Senior center Luke Grossman has taken on a new role for Shaler this season as its top scorer.
By Ryan Riordan / Tri-State Sports & News Service
Luke Grossman has been a chameleon for the Shaler Area High School hockey team the past three years.
During his sophomore season, Grossman was a frequent call-up from the junior varsity team, so he said he just wanted to be a spark plug and hit anything that moved.
Last season, Shaler had a very good scoring line, so Grossman said his job was to just be the defensive center the team needed on its second line.
Now this season, with the team needing some additional scoring, Grossman entered this week in the top 10 in scoring in PIHL Class AAA.
"Coming into each season, I just find out what my role is and do whatever I'm asked to do," Grossman said. "This season, I had to step up as a scorer so I'm trying to take advantage of every opportunity I have."
Grossman entered this season with 13 goals and 25 points in 39 career games. He has 13 goals and 29 points in 17 games this season for the Titans (6-11 after an 11-0 loss Tuesday against Peters Township).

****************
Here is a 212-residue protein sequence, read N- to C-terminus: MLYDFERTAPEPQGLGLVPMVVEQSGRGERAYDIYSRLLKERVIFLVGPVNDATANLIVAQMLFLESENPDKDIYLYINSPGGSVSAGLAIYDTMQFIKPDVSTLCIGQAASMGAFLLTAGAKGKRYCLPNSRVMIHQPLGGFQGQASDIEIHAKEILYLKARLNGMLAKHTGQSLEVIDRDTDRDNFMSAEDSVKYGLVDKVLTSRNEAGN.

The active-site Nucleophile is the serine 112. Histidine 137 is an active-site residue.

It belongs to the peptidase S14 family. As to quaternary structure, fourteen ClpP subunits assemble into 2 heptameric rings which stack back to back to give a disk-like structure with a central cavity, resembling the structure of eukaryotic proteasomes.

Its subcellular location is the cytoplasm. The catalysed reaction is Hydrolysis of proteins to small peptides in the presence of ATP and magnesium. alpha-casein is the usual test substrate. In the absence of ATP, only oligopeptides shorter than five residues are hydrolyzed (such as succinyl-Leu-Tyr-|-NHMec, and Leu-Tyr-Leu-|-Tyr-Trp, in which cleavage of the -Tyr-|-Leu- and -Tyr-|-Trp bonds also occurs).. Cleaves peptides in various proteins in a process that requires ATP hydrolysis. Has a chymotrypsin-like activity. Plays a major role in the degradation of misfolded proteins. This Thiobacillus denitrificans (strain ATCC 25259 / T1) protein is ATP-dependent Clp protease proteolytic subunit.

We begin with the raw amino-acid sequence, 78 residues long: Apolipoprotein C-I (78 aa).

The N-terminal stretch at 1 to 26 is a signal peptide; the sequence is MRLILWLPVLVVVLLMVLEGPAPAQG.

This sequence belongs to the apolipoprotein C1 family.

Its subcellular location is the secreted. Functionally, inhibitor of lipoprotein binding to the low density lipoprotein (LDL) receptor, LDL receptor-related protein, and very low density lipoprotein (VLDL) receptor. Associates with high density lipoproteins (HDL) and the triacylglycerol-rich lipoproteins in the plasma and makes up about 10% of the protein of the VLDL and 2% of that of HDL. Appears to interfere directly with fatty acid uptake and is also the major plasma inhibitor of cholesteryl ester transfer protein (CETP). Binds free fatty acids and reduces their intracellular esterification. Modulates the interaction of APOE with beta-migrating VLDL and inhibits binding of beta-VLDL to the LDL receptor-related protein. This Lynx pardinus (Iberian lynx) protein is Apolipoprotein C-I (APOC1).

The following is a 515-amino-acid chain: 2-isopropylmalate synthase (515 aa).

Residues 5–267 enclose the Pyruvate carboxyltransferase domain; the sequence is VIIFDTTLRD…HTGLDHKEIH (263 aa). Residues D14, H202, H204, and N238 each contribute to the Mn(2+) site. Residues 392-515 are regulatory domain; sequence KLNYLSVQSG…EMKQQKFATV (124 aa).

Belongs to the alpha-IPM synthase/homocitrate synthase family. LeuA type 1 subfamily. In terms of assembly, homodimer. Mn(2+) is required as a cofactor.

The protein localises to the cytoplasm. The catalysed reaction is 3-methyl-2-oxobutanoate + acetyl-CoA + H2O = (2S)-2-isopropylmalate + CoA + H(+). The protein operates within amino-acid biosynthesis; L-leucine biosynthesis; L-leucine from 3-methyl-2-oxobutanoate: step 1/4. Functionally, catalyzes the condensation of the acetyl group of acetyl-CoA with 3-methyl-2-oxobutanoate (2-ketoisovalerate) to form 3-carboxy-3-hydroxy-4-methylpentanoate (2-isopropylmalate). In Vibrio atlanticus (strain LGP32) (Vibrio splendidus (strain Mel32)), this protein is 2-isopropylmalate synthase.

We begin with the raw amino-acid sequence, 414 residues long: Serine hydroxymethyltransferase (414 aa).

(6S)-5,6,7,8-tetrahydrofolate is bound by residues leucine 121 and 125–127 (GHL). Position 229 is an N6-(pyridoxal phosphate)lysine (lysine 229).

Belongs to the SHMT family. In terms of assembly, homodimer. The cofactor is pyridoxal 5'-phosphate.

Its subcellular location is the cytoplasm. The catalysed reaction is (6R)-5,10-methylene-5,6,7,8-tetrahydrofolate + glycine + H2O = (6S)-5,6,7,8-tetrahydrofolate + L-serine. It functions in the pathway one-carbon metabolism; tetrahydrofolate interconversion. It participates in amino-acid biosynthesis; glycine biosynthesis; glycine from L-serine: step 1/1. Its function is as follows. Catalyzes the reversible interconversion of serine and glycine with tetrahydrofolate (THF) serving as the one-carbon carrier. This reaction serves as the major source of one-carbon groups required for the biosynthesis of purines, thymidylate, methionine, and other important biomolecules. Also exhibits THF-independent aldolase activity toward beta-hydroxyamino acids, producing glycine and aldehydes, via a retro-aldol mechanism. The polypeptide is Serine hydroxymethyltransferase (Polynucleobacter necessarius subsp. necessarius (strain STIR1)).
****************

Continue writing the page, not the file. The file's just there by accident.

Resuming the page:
In addition to being asked to be a scorer, Grossman has also needed to take on more of a leadership role. Prior to the season, Grossman was voted the team's captain by his teammates.
"He was an appropriate pick," Shaler coach Curt Hetz said. "He's a quiet kid, but leads by example on and off the ice."
Grossman will speak up when it's called for, however, as was the case last week against Seneca Valley.
In the Titans' 8-3 loss to Seneca Valley, seven players were given game misconducts, including four on Shaler's team. The game got very chippy after Seneca Valley scored five third-period goals to pull away, and it continued after the game, where a skirmish ensued.
Grossman said he addressed the team afterward to let the players know it was poor judgment to have that happen.
"I told them it was unacceptable and that's not the way we play at Shaler," Grossman said. "We're usually aggressive and physical, but we stay within the rules. It was embarrassing for the players and our organization. We just have to class things up and try to earn back the respect."
Although the Seneca Valley game may have been a black mark against the Shaler program, Hetz has no reservations about the type of person Grossman is.
"He's a good-natured kid," Hetz said. "He's very respectful and disciplined, for the most part. He's very coachable and will do anything we ask him to do."
Grossman has shown that with his willingness to change his role every season, which could come in handy down the line as well.
After graduating, Grossman is looking to play junior amateur hockey. He believes his well-rounded game and ability to adapt will help him in whatever role he is asked to play.
"I don't know what to expect, but I'll fill whatever role they need me to fill," Grossman said.
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